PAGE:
The meeting comes just hours after it emerged a British parliamentary researcher accused of spying for China had been arrested, along with another man in Oxfordshire.
Downing Street confirmed the Prime Minister met his Chinese counterpart on the margins of the G20 summit in India for an informal discussion on Sunday.
A House of Commons researcher was arrested under the Official Secrets Act on suspicion of spying for China.
The man, who is in his 20s, was arrested in Edinburgh by officers from the Met’s Counter Terrorism Command.
The Sunday Times reported the British national holds a parliamentary pass, has links to several prominent Conservative MPs, including security minister Tom Tugendhat and foreign affairs committee chairwoman Alicia Kearns, and previously lived and worked in China.
Ms Kearns said she was “aware” of the report but would “not be commenting”.
Mr Tugendhat is said not to have had any contact with the researcher since before he became security minister in September last year.
Met officers also arrested another man, in his 30s, at a property in Oxfordshire while searches were carried out at a property in east London.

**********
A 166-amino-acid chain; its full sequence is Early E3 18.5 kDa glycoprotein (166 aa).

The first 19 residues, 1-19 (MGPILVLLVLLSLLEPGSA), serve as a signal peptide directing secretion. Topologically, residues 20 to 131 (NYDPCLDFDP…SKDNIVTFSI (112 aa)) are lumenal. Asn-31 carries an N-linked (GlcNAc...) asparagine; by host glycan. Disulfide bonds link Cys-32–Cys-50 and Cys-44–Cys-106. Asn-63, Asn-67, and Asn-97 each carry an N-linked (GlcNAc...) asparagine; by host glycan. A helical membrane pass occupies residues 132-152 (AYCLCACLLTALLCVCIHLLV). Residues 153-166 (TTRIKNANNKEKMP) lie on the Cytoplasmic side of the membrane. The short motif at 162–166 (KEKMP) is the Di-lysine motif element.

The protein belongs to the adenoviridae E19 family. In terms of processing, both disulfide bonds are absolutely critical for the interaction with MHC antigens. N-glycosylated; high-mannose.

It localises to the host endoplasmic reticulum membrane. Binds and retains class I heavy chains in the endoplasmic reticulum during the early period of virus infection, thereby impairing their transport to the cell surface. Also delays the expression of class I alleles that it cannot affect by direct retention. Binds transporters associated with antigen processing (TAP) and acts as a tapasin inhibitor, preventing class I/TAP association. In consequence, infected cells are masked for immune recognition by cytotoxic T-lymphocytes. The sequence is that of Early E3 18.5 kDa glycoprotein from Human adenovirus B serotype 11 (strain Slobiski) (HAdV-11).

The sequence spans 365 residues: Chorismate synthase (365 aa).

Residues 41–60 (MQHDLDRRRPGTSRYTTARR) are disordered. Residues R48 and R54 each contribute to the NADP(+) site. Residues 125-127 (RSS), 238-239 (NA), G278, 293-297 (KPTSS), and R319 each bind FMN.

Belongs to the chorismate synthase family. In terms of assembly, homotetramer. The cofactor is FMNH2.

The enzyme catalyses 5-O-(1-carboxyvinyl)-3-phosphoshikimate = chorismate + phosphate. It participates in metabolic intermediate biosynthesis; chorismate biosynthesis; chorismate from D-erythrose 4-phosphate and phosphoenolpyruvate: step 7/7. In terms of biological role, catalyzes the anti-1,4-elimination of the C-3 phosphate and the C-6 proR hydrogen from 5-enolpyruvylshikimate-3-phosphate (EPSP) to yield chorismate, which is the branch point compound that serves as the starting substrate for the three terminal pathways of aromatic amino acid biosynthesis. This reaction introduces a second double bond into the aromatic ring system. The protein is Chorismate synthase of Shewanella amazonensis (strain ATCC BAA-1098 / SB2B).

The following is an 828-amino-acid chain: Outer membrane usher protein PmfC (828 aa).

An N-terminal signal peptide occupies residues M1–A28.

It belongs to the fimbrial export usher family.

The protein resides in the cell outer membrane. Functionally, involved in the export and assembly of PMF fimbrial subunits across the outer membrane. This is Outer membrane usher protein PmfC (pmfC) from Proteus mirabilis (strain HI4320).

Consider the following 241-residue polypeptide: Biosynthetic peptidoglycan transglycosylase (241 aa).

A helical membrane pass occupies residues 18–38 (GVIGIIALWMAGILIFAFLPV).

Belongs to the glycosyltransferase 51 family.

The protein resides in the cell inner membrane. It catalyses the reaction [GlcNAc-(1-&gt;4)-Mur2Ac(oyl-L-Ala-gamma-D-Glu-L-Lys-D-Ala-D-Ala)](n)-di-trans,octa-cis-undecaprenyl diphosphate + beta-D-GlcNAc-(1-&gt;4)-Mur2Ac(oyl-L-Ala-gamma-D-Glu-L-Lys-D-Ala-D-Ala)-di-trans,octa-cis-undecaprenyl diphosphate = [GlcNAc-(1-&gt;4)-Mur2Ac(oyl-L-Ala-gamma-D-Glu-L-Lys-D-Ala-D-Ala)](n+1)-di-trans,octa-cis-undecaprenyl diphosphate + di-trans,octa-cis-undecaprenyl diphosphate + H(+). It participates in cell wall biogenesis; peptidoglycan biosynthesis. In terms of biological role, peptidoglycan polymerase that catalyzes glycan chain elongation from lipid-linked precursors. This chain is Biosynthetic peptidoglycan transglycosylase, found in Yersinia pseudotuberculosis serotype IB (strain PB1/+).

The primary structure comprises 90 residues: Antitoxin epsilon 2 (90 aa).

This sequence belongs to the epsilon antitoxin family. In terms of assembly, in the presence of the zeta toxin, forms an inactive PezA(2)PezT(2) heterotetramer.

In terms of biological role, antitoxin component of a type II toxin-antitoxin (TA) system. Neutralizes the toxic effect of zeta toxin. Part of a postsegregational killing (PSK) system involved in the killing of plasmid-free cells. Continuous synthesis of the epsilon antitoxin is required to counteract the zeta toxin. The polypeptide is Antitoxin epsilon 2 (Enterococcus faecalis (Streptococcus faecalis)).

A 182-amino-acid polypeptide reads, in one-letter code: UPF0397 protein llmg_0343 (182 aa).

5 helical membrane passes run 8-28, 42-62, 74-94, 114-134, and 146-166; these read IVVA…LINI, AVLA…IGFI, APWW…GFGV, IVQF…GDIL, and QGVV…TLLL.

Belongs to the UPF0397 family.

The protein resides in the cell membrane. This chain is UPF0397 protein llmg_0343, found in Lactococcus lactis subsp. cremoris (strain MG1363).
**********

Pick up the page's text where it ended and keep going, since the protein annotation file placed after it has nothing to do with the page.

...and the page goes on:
The arrests took place on March 13.
A report from Parliament’s spy agency watchdog, the Intelligence and Security Committee, warned in July that Beijing is targeting the UK “prolifically and aggressively”.
Mr Sunak has faced criticism from some senior Torys of seeking a relationship with a China they see as increasingly a threat.
Foreign Secretary James Cleverly visited Beijing amid the criticism, insisting the UK would have a “pragmatic” relationship with China to tackle major global issues such as climate change.
Justice Secretary Alex Chalk told Sky News’ Sunday Morning with Trevor Phillips: “The Prime Minister has been very clear when it comes to China it is an epoch-defining threat, challenge, forgive me, so of course we have got to take it extremely seriously.
“I know that the police and no doubt other agencies will take it as seriously as well, and let’s learn whatever lessons need to be learned.”
Asked whether the parliamentary pass system needed to be made more secure, he said: “There is a rigorous approach that is taken in terms of being provided with passes, but plainly this has got to play through in terms of this investigation, and whatever lessons need to be learned by the parliamentary authorities I am sure will be learned.”